Technology infrastructure has been designed to work for us — both the business and the individual — so it’s not surprising that it has more than a few things in common with people. One such commonality is the need for a regular health check. Just like us, your infrastructure needs to be assessed from time to time to determine the functionality of the entire IT environment, from the technology to the operational processes involved.
Complex technology environments within organizations are constantly changing, so if you don’t keep up with those changes and keep your processes in sync, gaps will start to appear, creating risks for the environment and those who depend on it — your business, your clients and any other stakeholders.
If your infrastructure environment develops health issues – be it gaps, outages, service interruptions or performance degradations — it will adversely affect your internal and external processes and potentially damage your reputation with clients.
How do you know when you need an infrastructure health check?
There are three ways to think about an infrastructure health check (IHC). One is from an opportunities perspective, which assesses what you need to modernize to improve your performance, availability and supportability of the environment.
A second approach is to undertake a proactive IHC, which involves going into the environment to assess what’s in place, where the links and interdependencies between systems and processes lie and address issues before any major problems arise.
The third, and all-too-common approach, is a reactive IHC that is performed when the organization is already experiencing service interruptions where the root causes haven’t been determined, and where problems continue to arise on a regular basis.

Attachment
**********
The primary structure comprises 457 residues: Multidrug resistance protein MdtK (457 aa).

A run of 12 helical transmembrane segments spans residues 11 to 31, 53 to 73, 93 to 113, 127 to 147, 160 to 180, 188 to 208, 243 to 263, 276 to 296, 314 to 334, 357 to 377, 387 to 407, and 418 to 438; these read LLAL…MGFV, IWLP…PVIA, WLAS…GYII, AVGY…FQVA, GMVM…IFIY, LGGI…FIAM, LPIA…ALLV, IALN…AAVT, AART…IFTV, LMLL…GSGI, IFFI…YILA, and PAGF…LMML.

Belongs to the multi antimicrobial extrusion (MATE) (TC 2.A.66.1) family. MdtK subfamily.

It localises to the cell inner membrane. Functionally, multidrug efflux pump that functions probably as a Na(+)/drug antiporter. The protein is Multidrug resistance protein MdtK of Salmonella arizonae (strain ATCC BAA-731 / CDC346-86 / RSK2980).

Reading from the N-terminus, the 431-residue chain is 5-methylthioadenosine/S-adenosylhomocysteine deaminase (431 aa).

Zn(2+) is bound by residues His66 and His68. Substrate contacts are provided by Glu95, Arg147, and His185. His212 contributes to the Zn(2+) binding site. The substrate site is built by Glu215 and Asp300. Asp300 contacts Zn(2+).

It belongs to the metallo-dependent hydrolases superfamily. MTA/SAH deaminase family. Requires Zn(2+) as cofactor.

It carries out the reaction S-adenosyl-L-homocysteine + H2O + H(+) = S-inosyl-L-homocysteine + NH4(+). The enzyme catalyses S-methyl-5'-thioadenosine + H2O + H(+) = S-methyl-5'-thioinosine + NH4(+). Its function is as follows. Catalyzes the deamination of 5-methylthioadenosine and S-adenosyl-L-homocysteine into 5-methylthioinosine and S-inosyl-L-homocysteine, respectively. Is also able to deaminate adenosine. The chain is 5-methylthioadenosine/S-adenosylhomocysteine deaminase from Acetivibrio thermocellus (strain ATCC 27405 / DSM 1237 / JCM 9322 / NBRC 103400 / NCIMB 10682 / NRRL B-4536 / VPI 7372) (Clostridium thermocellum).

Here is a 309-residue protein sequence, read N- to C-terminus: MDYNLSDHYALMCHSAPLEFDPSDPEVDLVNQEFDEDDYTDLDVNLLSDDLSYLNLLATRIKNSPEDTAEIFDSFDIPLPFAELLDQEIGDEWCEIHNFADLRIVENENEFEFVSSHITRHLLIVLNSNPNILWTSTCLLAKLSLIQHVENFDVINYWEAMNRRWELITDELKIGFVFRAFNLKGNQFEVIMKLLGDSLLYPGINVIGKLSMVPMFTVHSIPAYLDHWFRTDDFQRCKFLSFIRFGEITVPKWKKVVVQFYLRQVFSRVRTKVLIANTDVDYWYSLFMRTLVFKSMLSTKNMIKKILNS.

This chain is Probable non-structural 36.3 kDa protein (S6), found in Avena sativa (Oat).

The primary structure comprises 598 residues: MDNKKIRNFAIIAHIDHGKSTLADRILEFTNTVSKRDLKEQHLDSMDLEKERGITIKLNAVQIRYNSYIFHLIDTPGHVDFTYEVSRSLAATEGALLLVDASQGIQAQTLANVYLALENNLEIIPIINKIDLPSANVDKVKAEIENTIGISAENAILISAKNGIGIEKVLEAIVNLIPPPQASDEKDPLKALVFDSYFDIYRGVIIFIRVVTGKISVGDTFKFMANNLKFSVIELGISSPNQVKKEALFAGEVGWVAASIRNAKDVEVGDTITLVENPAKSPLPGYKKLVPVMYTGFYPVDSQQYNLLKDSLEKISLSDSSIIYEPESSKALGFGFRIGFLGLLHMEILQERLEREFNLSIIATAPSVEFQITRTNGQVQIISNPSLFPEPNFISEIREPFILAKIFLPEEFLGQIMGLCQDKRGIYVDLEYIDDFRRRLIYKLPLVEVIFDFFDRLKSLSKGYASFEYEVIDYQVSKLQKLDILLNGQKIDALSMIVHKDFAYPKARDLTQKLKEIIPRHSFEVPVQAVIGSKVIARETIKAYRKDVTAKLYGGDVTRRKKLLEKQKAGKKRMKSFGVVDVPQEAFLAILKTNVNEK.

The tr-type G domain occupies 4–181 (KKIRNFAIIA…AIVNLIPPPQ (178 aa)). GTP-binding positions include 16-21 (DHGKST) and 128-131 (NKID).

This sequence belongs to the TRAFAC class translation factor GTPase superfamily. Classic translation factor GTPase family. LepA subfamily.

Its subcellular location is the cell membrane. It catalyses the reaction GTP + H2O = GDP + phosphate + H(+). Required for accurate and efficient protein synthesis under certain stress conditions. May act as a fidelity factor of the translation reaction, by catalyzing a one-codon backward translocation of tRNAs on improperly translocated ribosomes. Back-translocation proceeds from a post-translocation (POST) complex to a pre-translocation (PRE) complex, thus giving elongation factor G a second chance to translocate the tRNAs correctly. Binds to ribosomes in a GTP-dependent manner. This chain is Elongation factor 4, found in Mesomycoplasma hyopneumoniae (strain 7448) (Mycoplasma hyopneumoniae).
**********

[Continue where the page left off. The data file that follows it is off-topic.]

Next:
It is sometimes hard for businesses to take a proactive approach, perhaps because funds have been allocated to other projects. However, a proactive IHC will help to prevent the persistent outages and other problems from arising in the first place. Think of it as insurance for the business or an audit for your IT environment to assess whether your processes and operations are properly linked and documented and whether your infrastructure is set up to meet your business needs. Those process areas include activities such as incident management, problem management, configuration management, performance management, change management, asset performance and even skills management.
One of the telltale signs that you need an IHC is repeated interruptions in service, performance or availability. Someone in your IT department might be carrying out temporary fixes, such as server reboots, which fix the problem at that given time but, sure enough, the problem returns a day, week or month later.
Another common problem is loose change-control processes, such as new applications or processes being added to the environment without going through the proper channels.
What should you expect from an IHC?